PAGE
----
A Day in the Life

November 9, 2018

Zaza in Spencertown, waiting for breakfast.

Drive into Hudson…

The porchetta and pickled shallot sandwich at Talbott & Arding – astonishingly simple and filled with flavor. Perfect food to eat in the car.

Listened to Colm Toibin’s wonderful House of Names as we drove south.

Then a meeting about the upcoming In Your Face show, which I will be headlining on December 6th.

Beginning of the Nobody is Above the Law march in Times Square, which grew larger as we marched.  Ran into director James Schamus along the way, then a few more friends who ran out to say hello and joined us.

After the march ended in Union Square we went looking for dinner. Long waits everywhere.  After wandering around,  increasingly hungry, for at least an hour we ended up at Hearth eating anchovies butter and bread …

meatballs, and…

this crisply delicious chicken.

When I looked at my phone it told me I had walked 7 miles.  A good day!

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More Menus from the Eighties: LA Game Changers

November 7, 2018

It’s hard to convey to a contemporary audience what a huge breakthrough Mandarette was at the time.  Philip Chiang, who’d been running his mother’s Beverly Hills Mandarin Restaurant, decided to open a casual little place of his own serving the food the staff made for themselves back in the kitchen.  But there was a twist: Philip was brought up in Japan, and the food had a spare, clean quality that was completely new to inexpensive Chinese fare.

I couldn’t get enough of the food.  i think of that, wistfully, each time I pass a PF Chiang (after Philip sold Manderette he went on to co-found the fast food chain). If only he was still serving this!


Angeli was another huge game changer.  Marcella Hazan once told me she considered Evan Kleiman’s little cafe one of the only authentic Italian places in America. (There seems to be some question that Evan may have invented the caprese salad. Not sure about that….)


Although it came a bit later (1986), Bruce Marder’s Rebecca’s, with its wonderfully weird building designed by Frank Gehry, was another seminal restaurant.  Back then, before John Sedlar started opening his beautiful places, upscale Mexican food made with top quality ingredients and served in a fancy environment was not part of the LA dining scene.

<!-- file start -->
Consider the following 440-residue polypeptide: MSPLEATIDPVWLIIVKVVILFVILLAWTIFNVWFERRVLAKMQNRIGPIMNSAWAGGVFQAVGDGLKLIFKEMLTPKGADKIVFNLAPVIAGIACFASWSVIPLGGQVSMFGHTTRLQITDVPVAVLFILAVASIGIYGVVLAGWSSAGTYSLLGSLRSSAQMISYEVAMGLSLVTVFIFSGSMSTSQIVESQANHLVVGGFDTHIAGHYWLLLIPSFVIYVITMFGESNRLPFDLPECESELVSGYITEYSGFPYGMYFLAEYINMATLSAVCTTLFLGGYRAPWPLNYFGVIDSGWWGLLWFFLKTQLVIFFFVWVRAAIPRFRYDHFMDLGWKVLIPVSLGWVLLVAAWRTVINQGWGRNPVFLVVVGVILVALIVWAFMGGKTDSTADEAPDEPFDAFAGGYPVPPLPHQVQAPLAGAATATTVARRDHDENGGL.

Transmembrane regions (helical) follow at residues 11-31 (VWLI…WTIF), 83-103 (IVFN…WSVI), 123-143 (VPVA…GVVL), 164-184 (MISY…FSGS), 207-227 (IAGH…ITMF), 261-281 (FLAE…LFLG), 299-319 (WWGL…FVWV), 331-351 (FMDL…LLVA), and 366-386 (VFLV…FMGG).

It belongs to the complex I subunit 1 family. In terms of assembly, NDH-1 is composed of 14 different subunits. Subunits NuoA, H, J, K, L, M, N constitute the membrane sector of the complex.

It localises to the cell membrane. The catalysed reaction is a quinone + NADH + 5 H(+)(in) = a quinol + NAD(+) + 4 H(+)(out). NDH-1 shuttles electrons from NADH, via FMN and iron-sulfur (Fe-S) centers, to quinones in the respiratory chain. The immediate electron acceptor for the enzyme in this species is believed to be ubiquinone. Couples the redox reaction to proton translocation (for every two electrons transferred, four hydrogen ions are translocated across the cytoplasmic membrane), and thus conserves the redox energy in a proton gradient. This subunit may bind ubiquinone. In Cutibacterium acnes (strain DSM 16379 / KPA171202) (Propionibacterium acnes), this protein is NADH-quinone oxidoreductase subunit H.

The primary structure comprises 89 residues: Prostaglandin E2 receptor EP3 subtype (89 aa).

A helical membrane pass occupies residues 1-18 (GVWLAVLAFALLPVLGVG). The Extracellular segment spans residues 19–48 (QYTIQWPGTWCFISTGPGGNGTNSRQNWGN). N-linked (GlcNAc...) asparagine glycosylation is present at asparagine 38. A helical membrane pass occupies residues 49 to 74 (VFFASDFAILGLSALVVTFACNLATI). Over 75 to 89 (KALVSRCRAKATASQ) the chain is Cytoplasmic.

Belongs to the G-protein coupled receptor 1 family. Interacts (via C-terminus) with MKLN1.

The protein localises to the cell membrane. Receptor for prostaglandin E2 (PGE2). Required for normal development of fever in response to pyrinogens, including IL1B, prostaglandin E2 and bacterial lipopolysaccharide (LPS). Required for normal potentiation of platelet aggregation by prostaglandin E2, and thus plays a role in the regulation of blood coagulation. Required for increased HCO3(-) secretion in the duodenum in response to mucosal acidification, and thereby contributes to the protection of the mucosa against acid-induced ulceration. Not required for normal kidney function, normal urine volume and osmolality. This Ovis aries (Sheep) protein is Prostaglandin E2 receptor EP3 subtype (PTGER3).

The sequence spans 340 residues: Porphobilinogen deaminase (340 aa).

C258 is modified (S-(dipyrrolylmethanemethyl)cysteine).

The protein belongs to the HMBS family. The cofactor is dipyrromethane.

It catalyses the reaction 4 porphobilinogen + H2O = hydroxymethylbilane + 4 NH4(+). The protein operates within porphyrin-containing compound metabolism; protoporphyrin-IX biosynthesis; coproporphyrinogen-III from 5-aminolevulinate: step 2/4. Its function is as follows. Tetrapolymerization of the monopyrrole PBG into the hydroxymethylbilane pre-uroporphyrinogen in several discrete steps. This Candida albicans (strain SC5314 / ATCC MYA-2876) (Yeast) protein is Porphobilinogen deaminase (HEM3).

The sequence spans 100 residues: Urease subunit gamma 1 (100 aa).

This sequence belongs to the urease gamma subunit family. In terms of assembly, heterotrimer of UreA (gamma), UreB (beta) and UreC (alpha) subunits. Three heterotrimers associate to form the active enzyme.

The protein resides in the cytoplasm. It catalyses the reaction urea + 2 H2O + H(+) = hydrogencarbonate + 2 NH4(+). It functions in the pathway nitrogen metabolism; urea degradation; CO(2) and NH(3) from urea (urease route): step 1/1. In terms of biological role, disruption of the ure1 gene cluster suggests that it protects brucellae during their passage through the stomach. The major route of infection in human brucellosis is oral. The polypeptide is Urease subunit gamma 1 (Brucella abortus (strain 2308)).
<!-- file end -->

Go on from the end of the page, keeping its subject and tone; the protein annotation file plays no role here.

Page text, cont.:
And finally, just for the fun of it, here’s the late, very great Michel Richard’s wedding banquet, created by a group of friends:

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Old Menus: Berkeley in the Eighties

November 6, 2018

I’d happily eat this menu all over again…. Mark Miller was really onto something with his celebration of chiles. Even today, almost forty years later, this menu looks totally modern. (Not sure what year this was, but Mark opened Fourth Street Grill in 1979, and I remember this as being early on.)

Sounds delicious – was delicious – but looking back, this strikes me as the strangest menu for Marion Cunningham. She, after all, was the woman whose most ardent desire was to be the spokesperson for iceberg lettuce.

Alice, on the other hand, just wanted to feed her friends perfect little lettuces….

This was one of Bruce Cost’s most memorable meals… I’ve always loved his pork kidneys, which have the texture of clouds, and that fresh bacon is the best kind of dessert.

Doesn’t this menu sound wonderful?  It was particularly nostalgic for me, because I was just about to leave Berkeley and move to LA, and I wondered what I’d find to eat there.

Tomorrow, what I found when I got to LA.  The great Max Au Triangle as well as opening menus from Mandarette, Angeli, Rebecca’s. Every one of them has had an influence on the way we eat today.

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Old Menus: LA in the Eighties

November 5, 2018

The other day Francis Lam said to me, “LA in the eighties – it must have been such a great place to eat!”  A few hours later a young social media reporter said the same thing.

It made me remember what Jonathan Waxman, then chef at Michael’s in Santa Monica, told me at the time:  “I can feed my customers anything – so long as it’s not the same thing they ate last night.”

There was such a sense of excitement about food in the city, a sense that anything was possible. I’ve been rooting through one of my (many) boxes of old menus, to see what I could find.  Here are just a few examples of the kinds of special meals chefs were conjuring up.

A series of wine and food dinners featuring Haut Brion, which spread across the city at many different kinds of restaurants: New American, Italian and Japanese.

The first was at Michael’s


And finally, a lunch for the proprietors of the great Paris restaurant, Taillevant.  Wish I could remember where it took place. Anybody know?

Tomorrow, a group of great old menus from the Bay Area in the eighties.  And the next day, a few from France…  I might be having too much fun taking this walk down memory lane.

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